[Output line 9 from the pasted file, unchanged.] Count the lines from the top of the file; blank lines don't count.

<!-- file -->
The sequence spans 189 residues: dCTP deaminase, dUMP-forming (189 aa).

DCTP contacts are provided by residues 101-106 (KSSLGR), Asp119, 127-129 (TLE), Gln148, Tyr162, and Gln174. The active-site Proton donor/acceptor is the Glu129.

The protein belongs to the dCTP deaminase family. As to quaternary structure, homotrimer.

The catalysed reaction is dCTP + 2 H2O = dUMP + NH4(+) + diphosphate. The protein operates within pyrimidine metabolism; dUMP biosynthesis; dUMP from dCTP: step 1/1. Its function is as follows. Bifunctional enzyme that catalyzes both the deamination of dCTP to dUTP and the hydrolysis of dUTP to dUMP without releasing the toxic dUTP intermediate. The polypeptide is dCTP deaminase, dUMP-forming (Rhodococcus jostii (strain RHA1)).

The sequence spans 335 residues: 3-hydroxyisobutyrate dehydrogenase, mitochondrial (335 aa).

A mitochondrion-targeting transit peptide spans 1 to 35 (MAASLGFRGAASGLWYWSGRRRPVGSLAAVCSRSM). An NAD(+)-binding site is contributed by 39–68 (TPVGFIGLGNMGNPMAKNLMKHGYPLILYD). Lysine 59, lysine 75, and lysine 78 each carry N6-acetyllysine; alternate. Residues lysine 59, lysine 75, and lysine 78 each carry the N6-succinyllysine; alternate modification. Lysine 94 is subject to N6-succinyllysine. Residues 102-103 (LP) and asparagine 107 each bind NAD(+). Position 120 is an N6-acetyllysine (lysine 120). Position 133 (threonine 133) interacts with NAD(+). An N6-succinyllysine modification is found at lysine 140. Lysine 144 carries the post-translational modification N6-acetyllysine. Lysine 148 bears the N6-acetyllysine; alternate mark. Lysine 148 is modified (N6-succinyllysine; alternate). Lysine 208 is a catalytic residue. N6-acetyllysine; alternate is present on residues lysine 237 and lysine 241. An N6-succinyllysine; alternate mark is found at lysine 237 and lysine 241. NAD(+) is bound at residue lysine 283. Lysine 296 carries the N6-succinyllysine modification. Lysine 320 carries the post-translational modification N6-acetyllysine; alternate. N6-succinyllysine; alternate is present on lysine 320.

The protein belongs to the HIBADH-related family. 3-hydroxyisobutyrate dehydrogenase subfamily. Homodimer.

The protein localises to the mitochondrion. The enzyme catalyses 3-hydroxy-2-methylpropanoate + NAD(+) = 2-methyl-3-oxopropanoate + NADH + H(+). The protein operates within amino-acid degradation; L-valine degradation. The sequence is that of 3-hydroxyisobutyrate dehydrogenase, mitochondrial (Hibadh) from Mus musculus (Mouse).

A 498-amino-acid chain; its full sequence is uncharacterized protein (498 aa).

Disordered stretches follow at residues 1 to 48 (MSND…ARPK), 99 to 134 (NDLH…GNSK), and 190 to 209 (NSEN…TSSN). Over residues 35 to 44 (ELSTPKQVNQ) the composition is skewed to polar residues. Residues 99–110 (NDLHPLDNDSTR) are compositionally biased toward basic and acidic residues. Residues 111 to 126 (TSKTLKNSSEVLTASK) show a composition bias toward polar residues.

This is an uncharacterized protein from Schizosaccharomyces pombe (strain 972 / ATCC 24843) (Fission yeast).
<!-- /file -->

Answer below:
A 498-amino-acid chain; its full sequence is uncharacterized protein (498 aa).